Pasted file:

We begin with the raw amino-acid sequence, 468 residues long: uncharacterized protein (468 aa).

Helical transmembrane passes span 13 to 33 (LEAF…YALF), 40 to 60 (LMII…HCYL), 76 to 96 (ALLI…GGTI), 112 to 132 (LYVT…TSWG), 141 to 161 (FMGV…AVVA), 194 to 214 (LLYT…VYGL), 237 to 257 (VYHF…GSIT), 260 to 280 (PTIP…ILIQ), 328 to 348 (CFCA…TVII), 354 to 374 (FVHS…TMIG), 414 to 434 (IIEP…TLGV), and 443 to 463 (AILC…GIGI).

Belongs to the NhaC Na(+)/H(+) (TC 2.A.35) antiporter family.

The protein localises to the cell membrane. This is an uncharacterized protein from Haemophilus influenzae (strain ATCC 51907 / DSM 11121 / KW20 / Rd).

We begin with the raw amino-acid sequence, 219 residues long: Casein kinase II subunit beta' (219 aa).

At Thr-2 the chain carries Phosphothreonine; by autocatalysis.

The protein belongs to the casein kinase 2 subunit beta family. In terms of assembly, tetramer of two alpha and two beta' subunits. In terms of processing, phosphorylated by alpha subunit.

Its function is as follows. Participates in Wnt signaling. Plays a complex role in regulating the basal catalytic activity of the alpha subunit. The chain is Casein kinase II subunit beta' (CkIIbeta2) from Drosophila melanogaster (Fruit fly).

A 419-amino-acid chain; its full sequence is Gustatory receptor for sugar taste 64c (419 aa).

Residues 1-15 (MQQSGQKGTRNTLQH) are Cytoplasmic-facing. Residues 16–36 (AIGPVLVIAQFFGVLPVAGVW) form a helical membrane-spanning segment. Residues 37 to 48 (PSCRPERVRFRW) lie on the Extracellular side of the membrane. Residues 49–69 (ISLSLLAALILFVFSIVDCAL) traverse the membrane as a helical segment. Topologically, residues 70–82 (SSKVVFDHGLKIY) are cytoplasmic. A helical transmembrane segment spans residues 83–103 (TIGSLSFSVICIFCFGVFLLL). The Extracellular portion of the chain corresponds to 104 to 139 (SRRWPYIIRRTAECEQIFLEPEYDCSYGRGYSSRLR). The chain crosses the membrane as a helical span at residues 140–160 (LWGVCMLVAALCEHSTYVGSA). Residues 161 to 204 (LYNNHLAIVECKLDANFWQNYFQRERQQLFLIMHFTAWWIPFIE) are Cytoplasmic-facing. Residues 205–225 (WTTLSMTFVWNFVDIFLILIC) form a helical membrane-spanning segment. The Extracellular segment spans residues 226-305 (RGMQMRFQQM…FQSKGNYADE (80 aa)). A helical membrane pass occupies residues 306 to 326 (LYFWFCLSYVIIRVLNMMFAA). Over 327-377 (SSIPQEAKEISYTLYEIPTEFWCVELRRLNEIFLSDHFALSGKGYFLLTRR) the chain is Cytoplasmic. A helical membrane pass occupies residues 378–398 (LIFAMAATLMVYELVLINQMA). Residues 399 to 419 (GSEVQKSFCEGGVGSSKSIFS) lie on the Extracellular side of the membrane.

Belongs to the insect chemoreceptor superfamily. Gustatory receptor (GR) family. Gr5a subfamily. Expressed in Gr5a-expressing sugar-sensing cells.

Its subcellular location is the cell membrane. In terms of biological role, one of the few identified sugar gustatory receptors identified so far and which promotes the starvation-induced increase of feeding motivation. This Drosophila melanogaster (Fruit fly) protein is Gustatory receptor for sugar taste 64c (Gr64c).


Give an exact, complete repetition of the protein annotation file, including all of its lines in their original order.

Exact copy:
We begin with the raw amino-acid sequence, 468 residues long: uncharacterized protein (468 aa).

Helical transmembrane passes span 13 to 33 (LEAF…YALF), 40 to 60 (LMII…HCYL), 76 to 96 (ALLI…GGTI), 112 to 132 (LYVT…TSWG), 141 to 161 (FMGV…AVVA), 194 to 214 (LLYT…VYGL), 237 to 257 (VYHF…GSIT), 260 to 280 (PTIP…ILIQ), 328 to 348 (CFCA…TVII), 354 to 374 (FVHS…TMIG), 414 to 434 (IIEP…TLGV), and 443 to 463 (AILC…GIGI).

Belongs to the NhaC Na(+)/H(+) (TC 2.A.35) antiporter family.

The protein localises to the cell membrane. This is an uncharacterized protein from Haemophilus influenzae (strain ATCC 51907 / DSM 11121 / KW20 / Rd).

We begin with the raw amino-acid sequence, 219 residues long: Casein kinase II subunit beta' (219 aa).

At Thr-2 the chain carries Phosphothreonine; by autocatalysis.

The protein belongs to the casein kinase 2 subunit beta family. In terms of assembly, tetramer of two alpha and two beta' subunits. In terms of processing, phosphorylated by alpha subunit.

Its function is as follows. Participates in Wnt signaling. Plays a complex role in regulating the basal catalytic activity of the alpha subunit. The chain is Casein kinase II subunit beta' (CkIIbeta2) from Drosophila melanogaster (Fruit fly).

A 419-amino-acid chain; its full sequence is Gustatory receptor for sugar taste 64c (419 aa).

Residues 1-15 (MQQSGQKGTRNTLQH) are Cytoplasmic-facing. Residues 16–36 (AIGPVLVIAQFFGVLPVAGVW) form a helical membrane-spanning segment. Residues 37 to 48 (PSCRPERVRFRW) lie on the Extracellular side of the membrane. Residues 49–69 (ISLSLLAALILFVFSIVDCAL) traverse the membrane as a helical segment. Topologically, residues 70–82 (SSKVVFDHGLKIY) are cytoplasmic. A helical transmembrane segment spans residues 83–103 (TIGSLSFSVICIFCFGVFLLL). The Extracellular portion of the chain corresponds to 104 to 139 (SRRWPYIIRRTAECEQIFLEPEYDCSYGRGYSSRLR). The chain crosses the membrane as a helical span at residues 140–160 (LWGVCMLVAALCEHSTYVGSA). Residues 161 to 204 (LYNNHLAIVECKLDANFWQNYFQRERQQLFLIMHFTAWWIPFIE) are Cytoplasmic-facing. Residues 205–225 (WTTLSMTFVWNFVDIFLILIC) form a helical membrane-spanning segment. The Extracellular segment spans residues 226-305 (RGMQMRFQQM…FQSKGNYADE (80 aa)). A helical membrane pass occupies residues 306 to 326 (LYFWFCLSYVIIRVLNMMFAA). Over 327-377 (SSIPQEAKEISYTLYEIPTEFWCVELRRLNEIFLSDHFALSGKGYFLLTRR) the chain is Cytoplasmic. A helical membrane pass occupies residues 378–398 (LIFAMAATLMVYELVLINQMA). Residues 399 to 419 (GSEVQKSFCEGGVGSSKSIFS) lie on the Extracellular side of the membrane.

Belongs to the insect chemoreceptor superfamily. Gustatory receptor (GR) family. Gr5a subfamily. Expressed in Gr5a-expressing sugar-sensing cells.

Its subcellular location is the cell membrane. In terms of biological role, one of the few identified sugar gustatory receptors identified so far and which promotes the starvation-induced increase of feeding motivation. This Drosophila melanogaster (Fruit fly) protein is Gustatory receptor for sugar taste 64c (Gr64c).